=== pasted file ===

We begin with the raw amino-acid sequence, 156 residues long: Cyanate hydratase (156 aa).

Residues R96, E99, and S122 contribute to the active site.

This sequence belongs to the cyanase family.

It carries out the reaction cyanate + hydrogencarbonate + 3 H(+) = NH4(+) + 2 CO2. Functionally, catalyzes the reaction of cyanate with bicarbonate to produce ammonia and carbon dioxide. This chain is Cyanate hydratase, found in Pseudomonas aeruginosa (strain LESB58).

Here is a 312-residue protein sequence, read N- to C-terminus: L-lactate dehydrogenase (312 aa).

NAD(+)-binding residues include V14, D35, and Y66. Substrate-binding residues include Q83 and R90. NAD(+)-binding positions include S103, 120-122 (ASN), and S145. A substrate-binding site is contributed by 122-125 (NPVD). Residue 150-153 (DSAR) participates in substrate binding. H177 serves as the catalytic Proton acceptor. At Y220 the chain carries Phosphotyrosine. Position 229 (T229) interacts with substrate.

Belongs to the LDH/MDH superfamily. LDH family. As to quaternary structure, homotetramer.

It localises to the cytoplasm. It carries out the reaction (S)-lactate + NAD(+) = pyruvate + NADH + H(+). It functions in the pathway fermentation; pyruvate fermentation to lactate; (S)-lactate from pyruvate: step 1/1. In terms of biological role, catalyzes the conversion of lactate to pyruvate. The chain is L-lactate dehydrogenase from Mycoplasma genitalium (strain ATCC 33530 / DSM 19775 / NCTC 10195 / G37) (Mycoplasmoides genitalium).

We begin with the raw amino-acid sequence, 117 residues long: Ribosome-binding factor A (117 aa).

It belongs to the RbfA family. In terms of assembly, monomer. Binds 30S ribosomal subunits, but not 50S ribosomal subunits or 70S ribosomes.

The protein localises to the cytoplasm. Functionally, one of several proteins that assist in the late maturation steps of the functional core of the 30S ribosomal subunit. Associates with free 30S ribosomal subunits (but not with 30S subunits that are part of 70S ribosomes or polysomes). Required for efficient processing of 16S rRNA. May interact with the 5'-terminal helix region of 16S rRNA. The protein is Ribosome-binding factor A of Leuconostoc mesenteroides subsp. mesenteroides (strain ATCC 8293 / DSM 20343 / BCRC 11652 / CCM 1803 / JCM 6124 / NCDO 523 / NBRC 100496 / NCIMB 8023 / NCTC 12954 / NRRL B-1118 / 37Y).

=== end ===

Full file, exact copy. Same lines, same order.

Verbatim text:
We begin with the raw amino-acid sequence, 156 residues long: Cyanate hydratase (156 aa).

Residues R96, E99, and S122 contribute to the active site.

This sequence belongs to the cyanase family.

It carries out the reaction cyanate + hydrogencarbonate + 3 H(+) = NH4(+) + 2 CO2. Functionally, catalyzes the reaction of cyanate with bicarbonate to produce ammonia and carbon dioxide. This chain is Cyanate hydratase, found in Pseudomonas aeruginosa (strain LESB58).

Here is a 312-residue protein sequence, read N- to C-terminus: L-lactate dehydrogenase (312 aa).

NAD(+)-binding residues include V14, D35, and Y66. Substrate-binding residues include Q83 and R90. NAD(+)-binding positions include S103, 120-122 (ASN), and S145. A substrate-binding site is contributed by 122-125 (NPVD). Residue 150-153 (DSAR) participates in substrate binding. H177 serves as the catalytic Proton acceptor. At Y220 the chain carries Phosphotyrosine. Position 229 (T229) interacts with substrate.

Belongs to the LDH/MDH superfamily. LDH family. As to quaternary structure, homotetramer.

It localises to the cytoplasm. It carries out the reaction (S)-lactate + NAD(+) = pyruvate + NADH + H(+). It functions in the pathway fermentation; pyruvate fermentation to lactate; (S)-lactate from pyruvate: step 1/1. In terms of biological role, catalyzes the conversion of lactate to pyruvate. The chain is L-lactate dehydrogenase from Mycoplasma genitalium (strain ATCC 33530 / DSM 19775 / NCTC 10195 / G37) (Mycoplasmoides genitalium).

We begin with the raw amino-acid sequence, 117 residues long: Ribosome-binding factor A (117 aa).

It belongs to the RbfA family. In terms of assembly, monomer. Binds 30S ribosomal subunits, but not 50S ribosomal subunits or 70S ribosomes.

The protein localises to the cytoplasm. Functionally, one of several proteins that assist in the late maturation steps of the functional core of the 30S ribosomal subunit. Associates with free 30S ribosomal subunits (but not with 30S subunits that are part of 70S ribosomes or polysomes). Required for efficient processing of 16S rRNA. May interact with the 5'-terminal helix region of 16S rRNA. The protein is Ribosome-binding factor A of Leuconostoc mesenteroides subsp. mesenteroides (strain ATCC 8293 / DSM 20343 / BCRC 11652 / CCM 1803 / JCM 6124 / NCDO 523 / NBRC 100496 / NCIMB 8023 / NCTC 12954 / NRRL B-1118 / 37Y).